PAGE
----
Starbucks is going strawless in 2020

By 2020, recyclable lids that look like sippy-cups will be de rigueur.

Starbucks coffee without a straw, sip cup
Picture of your coffee future c/o Starbucks

Consider the green Starbucks straw. Sure, it might be an afterthought now. But you've seen hundreds of them before. Since the mid-2000s, there has been nary a celebrity who hasn't been with a skinny green tube near their mouths. And now—just like Von Dutch hats and affordable rent—those days are over. 


Starbucks has pledged to stop using disposable straws by 2020. The reason? Think about the millions of iced drinks Starbucks serves each day. Cold drinks—which use those straws—make up over 50% of Starbucks' business, and the straws are only used once. They end up in landfills and eventually the ocean. Simply put: those straws can accumulate fast and can cause a lot of damage to the environment. Instead of the green straws, we'll have recyclable plastic lids. If you've ordered a Nitro Latte recently, you've probably seen them. And if you haven't ordered a Nitro Latte yet... you're not living your best life, are you? 

Starbucks' hometown of Seattle just implemented a ban on single-use straws and cutlery, with a $250 fine if regulators find a store peddling an iced beverage with a plastic straw. New York City is working on a similar ban. And quite honestly, those personal beverage containers all the cool celebs are caddying are pretty sweet, too.  

Will it make a difference in the long run? In your correspondent's opinion (presented to you as a reward for reading all the way to the bottom)... sure. It might not feel like you're doing much to save the planet, but consider the ozone layer for just a second: earlier this year, scientists measured the hole in the ozone layer and it's actually getting smaller thanks to conservation efforts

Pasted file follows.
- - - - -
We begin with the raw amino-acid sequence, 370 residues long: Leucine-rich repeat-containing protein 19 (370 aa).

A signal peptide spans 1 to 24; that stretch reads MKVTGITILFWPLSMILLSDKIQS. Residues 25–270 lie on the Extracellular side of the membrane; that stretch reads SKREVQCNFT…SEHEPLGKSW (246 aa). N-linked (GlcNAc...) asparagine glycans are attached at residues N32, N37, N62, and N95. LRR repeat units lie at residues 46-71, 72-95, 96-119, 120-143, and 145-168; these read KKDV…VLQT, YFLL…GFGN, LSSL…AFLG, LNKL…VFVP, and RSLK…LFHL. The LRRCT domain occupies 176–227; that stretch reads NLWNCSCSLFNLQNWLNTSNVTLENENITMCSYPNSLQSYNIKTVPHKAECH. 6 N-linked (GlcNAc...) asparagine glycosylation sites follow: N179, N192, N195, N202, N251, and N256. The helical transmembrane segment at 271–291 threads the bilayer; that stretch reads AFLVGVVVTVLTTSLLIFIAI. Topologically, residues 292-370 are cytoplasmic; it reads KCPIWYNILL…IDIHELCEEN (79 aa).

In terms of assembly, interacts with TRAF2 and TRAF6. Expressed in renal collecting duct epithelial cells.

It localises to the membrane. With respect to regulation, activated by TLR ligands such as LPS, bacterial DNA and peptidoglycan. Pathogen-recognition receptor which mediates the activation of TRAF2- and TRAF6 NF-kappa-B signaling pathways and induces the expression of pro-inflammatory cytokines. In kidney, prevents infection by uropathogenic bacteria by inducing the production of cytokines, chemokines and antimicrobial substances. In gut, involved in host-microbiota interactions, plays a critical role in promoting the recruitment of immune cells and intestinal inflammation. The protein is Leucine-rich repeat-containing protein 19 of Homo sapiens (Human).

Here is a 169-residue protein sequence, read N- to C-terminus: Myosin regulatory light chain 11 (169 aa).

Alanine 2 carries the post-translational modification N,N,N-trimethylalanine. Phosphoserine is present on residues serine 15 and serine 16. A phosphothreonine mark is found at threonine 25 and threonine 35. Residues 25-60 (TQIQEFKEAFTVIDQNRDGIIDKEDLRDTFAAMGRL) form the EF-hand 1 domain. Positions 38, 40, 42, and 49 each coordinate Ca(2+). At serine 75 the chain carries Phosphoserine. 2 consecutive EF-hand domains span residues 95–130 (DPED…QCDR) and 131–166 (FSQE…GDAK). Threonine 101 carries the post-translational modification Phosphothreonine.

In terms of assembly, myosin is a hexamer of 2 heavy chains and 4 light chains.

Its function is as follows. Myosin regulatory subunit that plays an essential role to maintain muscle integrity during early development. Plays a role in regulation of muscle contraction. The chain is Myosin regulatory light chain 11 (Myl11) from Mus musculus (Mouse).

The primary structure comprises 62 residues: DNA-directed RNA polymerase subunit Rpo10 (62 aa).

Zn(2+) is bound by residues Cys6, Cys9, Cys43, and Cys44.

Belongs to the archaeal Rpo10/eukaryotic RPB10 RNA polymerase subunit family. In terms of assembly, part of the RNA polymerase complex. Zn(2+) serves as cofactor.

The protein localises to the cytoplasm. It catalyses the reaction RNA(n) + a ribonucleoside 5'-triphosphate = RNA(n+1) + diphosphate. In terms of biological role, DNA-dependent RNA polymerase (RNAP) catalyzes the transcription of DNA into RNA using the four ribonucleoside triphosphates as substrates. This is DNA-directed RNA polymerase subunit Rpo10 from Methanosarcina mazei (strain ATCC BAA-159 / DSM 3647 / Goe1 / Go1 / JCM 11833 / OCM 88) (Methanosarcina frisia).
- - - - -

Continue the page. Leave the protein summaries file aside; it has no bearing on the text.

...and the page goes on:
3,000-pound Triceratops skull unearthed in South Dakota

"You dream about these kinds of moments when you're a kid," said lead paleontologist David Schmidt.

Excavation of a triceratops skull in South Dakota.

Credit: David Schmidt / Westminster College
Surprising Science
  • The triceratops skull was first discovered in 2019, but was excavated over the summer of 2020.
  • It was discovered in the South Dakota Badlands, an area where the Triceratops roamed some 66 million years ago.
  • Studying dinosaurs helps scientists better understand the evolution of all life on Earth.
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An Olympics without fanfare: What would the ancient Greeks think of the empty stadiums?

In ancient Greece, the Olympics were never solely about the athletes themselves.

Photo by Despina Galani on Unsplash
Coronavirus

Because of a dramatic rise in COVID-19 cases, the opening and closing ceremonies of the 2021 Olympics will unfold in a stadium absent the eyes, ears and voices of a once-anticipated 68,000 ticket holders from around the world.

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Bad at math? Blame your neurotransmitters

A new brain imaging study explored how different levels of the brain's excitatory and inhibitory neurotransmitters are linked to math abilities.

Signal burst illustration

Mind & Brain
  • Glutamate and GABA are neurotransmitters that help regulate brain activity.
  • Scientists have long known that both are important to learning and neuroplasticity, but their relationship to acquiring complex cognitive skills like math has remained unclear.
  • The new study shows that having certain levels of these neurotransmitters predict math performance, but that these levels switch with age.
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